Getting on With The Boss

Getting on With The Boss

Wendy Mason Career Coach and author of The WiseWolf Job Search Pocket Book; How to Win Friends and Influence Recruiters – pre-order on Amazon

So many people I work with or meet raise this as an issue.  So I’m returning to it again.

I don’t know anyone who at some point in their professional life hasn’t had some worries about establishing a good working relationship with their manager.

And remember folks that is what it is about; a good working relationship.

You don’t have to be best friends. You just need to establish a relationship that allows you to work constructively with each other.

With this relationship, as with others, at the heart lies a need for good communication. The reality is that not all managers are blessed with good communication skills. With some managers, they have the skills but, for one reason or another, are not choosing to use them effectively.

So, as a worker in a silent vacuum, you try to make sense of what is going on.

The super confident may well assume; “Well I must be doing well or she/he would say something.” But many of us are less than super confident, particularly when starting a new job. We assume no news is bad news. We may even start to interpret body language, and how the boss behaves towards others, as sending some kind of message for us. Often our interpretation and our assumptions are wrong.

If your manager has not opened up communication with you, then you need to open up communication with them.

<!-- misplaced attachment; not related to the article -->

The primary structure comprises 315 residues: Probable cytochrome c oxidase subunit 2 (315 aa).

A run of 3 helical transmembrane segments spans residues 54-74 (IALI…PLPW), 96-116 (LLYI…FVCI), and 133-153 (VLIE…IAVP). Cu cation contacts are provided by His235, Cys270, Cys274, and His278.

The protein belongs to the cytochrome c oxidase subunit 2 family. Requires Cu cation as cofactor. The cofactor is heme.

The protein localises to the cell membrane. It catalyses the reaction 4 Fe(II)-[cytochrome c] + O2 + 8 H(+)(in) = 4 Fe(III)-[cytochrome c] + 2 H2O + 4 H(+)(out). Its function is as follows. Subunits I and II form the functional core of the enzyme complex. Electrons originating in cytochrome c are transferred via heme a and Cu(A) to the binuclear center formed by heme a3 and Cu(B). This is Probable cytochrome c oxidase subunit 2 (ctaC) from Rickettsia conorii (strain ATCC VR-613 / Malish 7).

First, take some time out to think about what you want to ask and what information you require to do your job well. Then think how to put your requests into words. Now, you are ready to book some time in your manager’s diary.

Pick a time when they are likely to be fresh but not immediately after they arrive in the office and need to check their in-tray. You don’t want them distracted by emails rather than listening to you. Always open the conversation by referring to some positive points about your job and the organization. Then, when you have their attention, present your points clearly but without personal criticism. Make sure they know that you appreciate how busy they are and make sure you thank them for their time.

Follow up by suggesting you have regular, but not necessarily frequent, touchdown meetings.

I am sure that if you prepare properly, you will handle this well and both you and your boss will be pleased you took the initiative.

I wish all those starting out on or a continuing a job search this week every success.

If you are thinking about coaching, and we coaches really can add value to your job search, I would love to talk to you.

Warm regards

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Pre-order “The WiseWolf Job Search Pocket Book: How to Win Jobs and Influence Recruiters” from my Amazon page at this link